Blog | November 20, 2014

Stress of long delays increases in families with special-needs children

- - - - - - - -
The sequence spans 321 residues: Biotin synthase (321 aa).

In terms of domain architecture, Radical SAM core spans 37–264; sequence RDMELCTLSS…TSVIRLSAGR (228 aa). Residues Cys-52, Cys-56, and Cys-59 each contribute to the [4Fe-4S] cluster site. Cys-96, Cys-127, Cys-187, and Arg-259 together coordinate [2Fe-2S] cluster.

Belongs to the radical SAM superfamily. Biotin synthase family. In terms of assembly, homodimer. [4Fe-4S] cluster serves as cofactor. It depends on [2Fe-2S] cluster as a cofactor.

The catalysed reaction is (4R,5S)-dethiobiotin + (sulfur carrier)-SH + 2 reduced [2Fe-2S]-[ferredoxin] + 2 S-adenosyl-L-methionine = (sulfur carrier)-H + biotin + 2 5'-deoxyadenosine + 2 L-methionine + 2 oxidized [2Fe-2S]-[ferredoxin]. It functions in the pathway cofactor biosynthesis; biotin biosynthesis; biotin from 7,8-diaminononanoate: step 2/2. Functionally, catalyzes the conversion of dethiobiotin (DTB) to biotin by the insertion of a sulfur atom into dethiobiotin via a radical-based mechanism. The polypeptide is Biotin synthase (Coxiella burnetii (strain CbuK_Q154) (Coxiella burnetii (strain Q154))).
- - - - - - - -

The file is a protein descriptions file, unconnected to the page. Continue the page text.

By Karen Kleiss, Edmonton JournalEDMONTON—Karolyn Slowsky has panic attacks at work because she is so worried about day care for her nine-year-old son, Mackenzie.The crippling stress of finding someone to look after her sweet boy with high-functioning autism has forced the 41-year-old single mom onto anti-depressants. For months at a time she has had to rely on her mother, who is in her 60s.Even when she does have care, the overflowing anxiety has very nearly gotten her fired.“There’s always that fear that it may not last, that I may have to start searching again,” Slowsky said.“It’s hard even to explain how difficult finding day care is for any parent, let alone a single parent with a child that has a disability,” she said. “That quadruples the stress, but it’s really hard for so many parents.”A new study of 200 Alberta daycares from Public Interest Alberta found two out of every three has a waiting list. One-third will not provide care for infants, and 62 per cent will not care for children with complex needs, like Mackenzie.PIA Executive Director Bill Moore-Kilgannon said day cares with waiting lists can have more than 300 children on those lists, with parents waiting years to get a space in their chosen facility.“Alberta is amongst the lowest spenders, just behind Saskatchewan, in terms of how much we spend (on child care) relative to our GDP,” Moore-Kilgannon said. “Because of that, we have the lowest number of women in the workforce, compared to the rest of the country, particularly for children under the age of two. … This is a gender-equity issue.”The study also shows 70 per cent of low-income families are paying more than $200 in addition to government subsidies, and the vast majority of care facility owners (82 per cent) say subsidy rates aren’t sufficient to support affordable, quality care.Moore-Kilgannon said as a result, low-income families “scramble from one solution to another.“So many people are in a situation where because they can’t afford or can’t access quality care, they end up in unlicensed, unregulated care — and that should be a worry for everybody,” Moore-Kilgannon said.Finding quality day care is not just a problem for low-income families, or children with disabilities. Marilyn Gray just moved to Edmonton and had to try 15 facilities before she found space for her four-year-old daughter — and even then, it was pure luck.“There was a period where we were looking at day homes we weren’t comfortable with,” Gray said. “I was at my wits’ end. We were seriously thinking we would have to drive out to St. Albert.“You can’t un-have your children, and they have to be fed, so you have to go to work,” she said. “I pity anybody who is doing this right now. It’s crazy.”Barb Reed works with the advocacy group GRIT, Getting Ready for Inclusion Today, and said families with children who have disabilities “go door-to-door,” often finding a space only to have the child kicked out when it becomes apparent there are not enough supports.“Let’s stop expelling three- and four-year-olds (from day care) because the adults don’t know what to do,” she said.Premier Jim Prentice said he has asked Human Services Minister Heather Klimchuk to look into child-care solutions — it is in her mandate letter — but there is no deadline for her to report back to Albertans on the issue.“I’m very concerned about it. I met with parent groups over the summer and heard their concerns,” Prentice said. “It’s not clear to me exactly what the solutions are.”NDP leader Rachel Notley said Alberta needs a strong, publicly funded and publicly delivered child-care system that is prohibited from discriminating against kids and their families based on age or disability.“The lack of spaces for infants and for special-needs kids is what happens when you leave it entirely to the private sector to provide a service that is crucial to community health,” she said.“This is what happens when you’ve got a 43-year-old government run by a bunch of grumpy old guys who don’t understand the modern-day realities and needs of Alberta’s young families.”kkleiss@edmontonjournal.comtwitter.com/ablegreporter© Copyright (c) The Edmonton JournalRead the article on the Edmonton Journal website